University: what's it for?

May 16, 2003

Vice-chancellors believe universities exist to create and transmit knowledge. The sector contains a diversity of missions but there are common strands, says Universities UK.

"Universities educate and train people with the skills they need to participate fully in society and give them the skills employers need.

"A university education involves learning in an environment informed by new research and in which the majority of staff are engaged in research and scholarly activities.

"Universities produce the research that drives innovation in the wider economy and helps improve the nation's quality of life. Being a university is also about reaching into local communities, getting their hands dirty combating social exclusion."

Diana Green , vice-chancellor of Sheffield Hallam University, said: "The thing that differentiates universities from colleges or private training providers is that we have a responsibility to challenge and lead on change."

Bahram Bekhradnia , director of the Higher Education Policy Institute, said:

"Universities have a legitimacy and perspective that go beyond the scope of a democratically elected government. Universities are transgenerational, maintaining values and cultures."

Adrian Smith , principal of Queen Mary, University of London, said:

"Universities are simultaneously trying to academically defend the faith and, in the afternoons, give courses to get the bums on seats."

Deian Hopkin , vice-chancellor of South Bank University, said: "One might equally ask what are governments for? There is an implied suggestion in the question that one could do without universities and that would be unthinkable."

Anne Lindsay , senior policy adviser at the learning and skills group in the Confederation of British Industry, said: "If a candidate has done a classics degree but can demonstrate brilliant analytical skills, that's great. Half of employers don't specify disciplines."

And Richard Wilson , business policy executive of the Institute of Directors, said: "The purpose of universities is not simply to churn out people for the market. If an individual wants to study something they think is worthwhileI we are relaxed about that."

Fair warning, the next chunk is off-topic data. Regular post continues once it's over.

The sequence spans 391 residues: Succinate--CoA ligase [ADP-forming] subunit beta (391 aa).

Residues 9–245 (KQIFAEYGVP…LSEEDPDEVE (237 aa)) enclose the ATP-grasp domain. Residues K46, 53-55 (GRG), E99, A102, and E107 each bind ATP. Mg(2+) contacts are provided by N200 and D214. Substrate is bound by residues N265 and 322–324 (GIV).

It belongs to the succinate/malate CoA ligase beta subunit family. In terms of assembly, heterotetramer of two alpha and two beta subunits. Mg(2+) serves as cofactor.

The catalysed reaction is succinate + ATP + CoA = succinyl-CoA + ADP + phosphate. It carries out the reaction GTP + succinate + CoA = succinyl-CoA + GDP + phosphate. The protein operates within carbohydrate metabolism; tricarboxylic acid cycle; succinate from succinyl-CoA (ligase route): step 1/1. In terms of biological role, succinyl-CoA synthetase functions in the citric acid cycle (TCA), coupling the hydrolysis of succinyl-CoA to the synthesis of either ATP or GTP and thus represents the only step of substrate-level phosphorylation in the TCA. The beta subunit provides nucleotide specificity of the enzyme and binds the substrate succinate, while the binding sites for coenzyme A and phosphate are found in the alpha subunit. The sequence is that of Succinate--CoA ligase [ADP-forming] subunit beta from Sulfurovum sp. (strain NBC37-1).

John Enderby , vice-president of the Royal Society, was concerned that the government should not reduce the mission of universities to the provision of trained manpower for wealth creation.

He said: "The jury's out on what will happen. The devil is in the detail of how the white paper is implemented."

Sally Hunt , general secretary of the Association of University Teachers, said: "It is through teaching and research that people are taught to think and seek after the truth, which is desperately important in any mature state."

Tom Wilson , head of universities at Natfhe, said: "Higher education refreshes the parts utilitarianism cannot reach."

Chris Weavers , National Union of Students vice-president, said: "Students learn numerous transferable skills and many life skills during their time at university, and they should be free to pursue the course that interests them and that they are best suited to."

Please login or register to read this article

Register to continue

Get a month's unlimited access to THE content online. Just register and complete your career summary.

Registration is free and only takes a moment. Once registered you can read a total of 3 articles each month, plus:

  • Sign up for the editor's highlights
  • Receive World University Rankings news first
  • Get job alerts, shortlist jobs and save job searches
  • Participate in reader discussions and post comments

Have your say

Log in or register to post comments